Episodic vestibular disruption following ablation of the inferior olive in rats: Behavioral correlates

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9 Scopus citations


The experiments herein investigate whether the behavioral responses to transient and episodic vestibular disruption and permanent ablation are distinct in the absence of climbing fiber input. Subjects in group 1 received an IP injection of PBS followed by an IP injection of niacinamide. Seven days later these rats received the first of 3 serial transtympanic injections of TTX on the same side with 7 days between each injection. Following each TTX injection rats displayed unilateral vestibular symptoms that persisted beyond 48 h. Spontaneous barrel rolling behavior was not observed. Group 2 subjects received an IP injection of 3-acetylpyridine (3-AP) + niacinamide followed by the same TTX regimen as group 1. Following each TTX injection vestibular symptoms (severe body twisting and persistent spontaneous barrel rolling) emerged rapidly (<15 min) and resolved by 72 h. Group 3 subjects received an IP injection of 3-AP + niacinamide and 7 days later a single unilateral transtympanic injection of sodium arsanilate. Rats in group 3 developed vestibular symptoms similar to those observed in group 2 although there was no resolution of these symptoms. The results indicate that TTX has a rapid rate of infiltration and blockade of the VIIIth nerve that persists for >48 h and then completely resolves. The contrast in vestibular symptoms between groups 1 and 2 suggest that climbing fibers are recruited soon after onset of vestibular disruption and play a role in attenuating the severity of vestibular symptoms associated with transient/episodic vestibular disruption.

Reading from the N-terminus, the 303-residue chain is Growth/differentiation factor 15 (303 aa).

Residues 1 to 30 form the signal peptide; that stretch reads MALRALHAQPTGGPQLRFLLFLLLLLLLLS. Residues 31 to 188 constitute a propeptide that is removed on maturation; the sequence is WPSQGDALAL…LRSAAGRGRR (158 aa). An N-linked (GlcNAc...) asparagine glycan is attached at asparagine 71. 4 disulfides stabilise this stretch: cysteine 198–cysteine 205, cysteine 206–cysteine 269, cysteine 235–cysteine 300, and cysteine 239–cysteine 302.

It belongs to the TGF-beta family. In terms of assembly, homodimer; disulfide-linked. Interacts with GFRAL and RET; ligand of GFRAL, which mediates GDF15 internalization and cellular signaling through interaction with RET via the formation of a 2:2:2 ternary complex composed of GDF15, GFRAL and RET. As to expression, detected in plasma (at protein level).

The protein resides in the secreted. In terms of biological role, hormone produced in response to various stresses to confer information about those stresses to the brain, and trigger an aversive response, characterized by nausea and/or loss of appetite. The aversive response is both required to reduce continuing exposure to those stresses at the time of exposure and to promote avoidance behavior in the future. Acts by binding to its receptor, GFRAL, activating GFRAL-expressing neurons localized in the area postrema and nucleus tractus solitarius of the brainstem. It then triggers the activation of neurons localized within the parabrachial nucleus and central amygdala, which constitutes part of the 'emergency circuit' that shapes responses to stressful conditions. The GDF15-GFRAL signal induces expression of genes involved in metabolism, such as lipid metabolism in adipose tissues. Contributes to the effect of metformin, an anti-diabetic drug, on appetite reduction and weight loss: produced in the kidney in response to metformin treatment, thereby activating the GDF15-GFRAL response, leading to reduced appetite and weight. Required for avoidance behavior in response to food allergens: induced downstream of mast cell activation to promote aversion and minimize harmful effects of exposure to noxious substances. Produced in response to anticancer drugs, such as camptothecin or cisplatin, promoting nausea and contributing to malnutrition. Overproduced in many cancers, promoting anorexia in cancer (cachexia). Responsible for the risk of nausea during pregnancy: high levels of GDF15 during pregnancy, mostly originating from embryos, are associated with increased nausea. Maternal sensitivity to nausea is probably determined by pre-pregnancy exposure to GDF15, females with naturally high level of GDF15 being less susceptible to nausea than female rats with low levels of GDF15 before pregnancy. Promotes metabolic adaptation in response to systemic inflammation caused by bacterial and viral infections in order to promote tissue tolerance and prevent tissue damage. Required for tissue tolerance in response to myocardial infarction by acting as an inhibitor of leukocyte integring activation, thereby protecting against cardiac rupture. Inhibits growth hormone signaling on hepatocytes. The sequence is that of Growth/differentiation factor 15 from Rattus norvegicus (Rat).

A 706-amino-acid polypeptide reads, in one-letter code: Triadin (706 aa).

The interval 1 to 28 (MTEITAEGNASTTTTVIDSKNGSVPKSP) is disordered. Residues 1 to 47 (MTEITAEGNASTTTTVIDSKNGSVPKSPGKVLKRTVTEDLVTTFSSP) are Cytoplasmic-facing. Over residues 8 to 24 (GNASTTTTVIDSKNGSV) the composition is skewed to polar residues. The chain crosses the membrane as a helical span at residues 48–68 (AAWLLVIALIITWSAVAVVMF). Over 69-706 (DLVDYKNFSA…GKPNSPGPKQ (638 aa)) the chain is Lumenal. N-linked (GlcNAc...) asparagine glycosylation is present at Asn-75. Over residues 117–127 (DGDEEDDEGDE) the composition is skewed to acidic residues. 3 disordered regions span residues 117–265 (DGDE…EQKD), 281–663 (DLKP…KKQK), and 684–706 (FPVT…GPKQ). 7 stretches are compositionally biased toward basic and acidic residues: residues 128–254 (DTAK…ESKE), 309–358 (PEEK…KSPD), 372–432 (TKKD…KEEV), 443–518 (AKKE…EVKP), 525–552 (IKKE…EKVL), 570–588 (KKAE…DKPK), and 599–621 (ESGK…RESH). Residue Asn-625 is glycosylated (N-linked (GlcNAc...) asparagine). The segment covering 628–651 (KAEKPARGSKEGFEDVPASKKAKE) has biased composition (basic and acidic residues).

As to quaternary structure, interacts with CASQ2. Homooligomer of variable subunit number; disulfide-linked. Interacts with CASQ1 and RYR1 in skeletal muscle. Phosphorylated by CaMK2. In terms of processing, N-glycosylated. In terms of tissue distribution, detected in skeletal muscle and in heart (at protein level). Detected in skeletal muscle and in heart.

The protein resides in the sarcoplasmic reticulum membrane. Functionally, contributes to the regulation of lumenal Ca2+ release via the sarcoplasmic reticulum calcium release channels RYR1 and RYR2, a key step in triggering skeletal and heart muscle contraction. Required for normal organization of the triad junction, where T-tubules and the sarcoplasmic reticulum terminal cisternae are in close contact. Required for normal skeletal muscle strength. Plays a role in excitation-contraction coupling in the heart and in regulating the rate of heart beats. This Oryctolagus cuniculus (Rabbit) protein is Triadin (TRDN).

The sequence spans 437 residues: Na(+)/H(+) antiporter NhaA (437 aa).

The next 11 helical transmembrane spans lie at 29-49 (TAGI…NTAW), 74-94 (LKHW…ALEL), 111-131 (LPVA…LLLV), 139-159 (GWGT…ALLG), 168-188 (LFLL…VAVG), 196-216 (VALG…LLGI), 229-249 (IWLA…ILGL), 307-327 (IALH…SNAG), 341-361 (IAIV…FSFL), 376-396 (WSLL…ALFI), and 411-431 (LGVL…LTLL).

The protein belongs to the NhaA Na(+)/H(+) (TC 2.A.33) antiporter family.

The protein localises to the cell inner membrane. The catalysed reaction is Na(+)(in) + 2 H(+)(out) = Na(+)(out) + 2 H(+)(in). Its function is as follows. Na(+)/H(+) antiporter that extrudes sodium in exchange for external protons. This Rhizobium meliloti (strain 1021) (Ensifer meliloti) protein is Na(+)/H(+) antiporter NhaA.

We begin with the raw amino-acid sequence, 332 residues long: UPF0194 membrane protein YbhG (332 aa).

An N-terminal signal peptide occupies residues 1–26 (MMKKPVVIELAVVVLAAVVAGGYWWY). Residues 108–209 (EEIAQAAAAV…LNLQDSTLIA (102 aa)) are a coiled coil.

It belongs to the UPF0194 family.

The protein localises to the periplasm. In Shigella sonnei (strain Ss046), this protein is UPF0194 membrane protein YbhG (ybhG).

Original languageEnglish (US)
Pages (from-to)128-138
Number of pages11
JournalBehavioural Brain Research
Issue number1
StatePublished - Nov 25 2006


  • Climbing fibers
  • Deafferentation
  • Tetrodotoxin
  • Vertigo
  • Vestibular

ASJC Scopus subject areas

  • Behavioral Neuroscience

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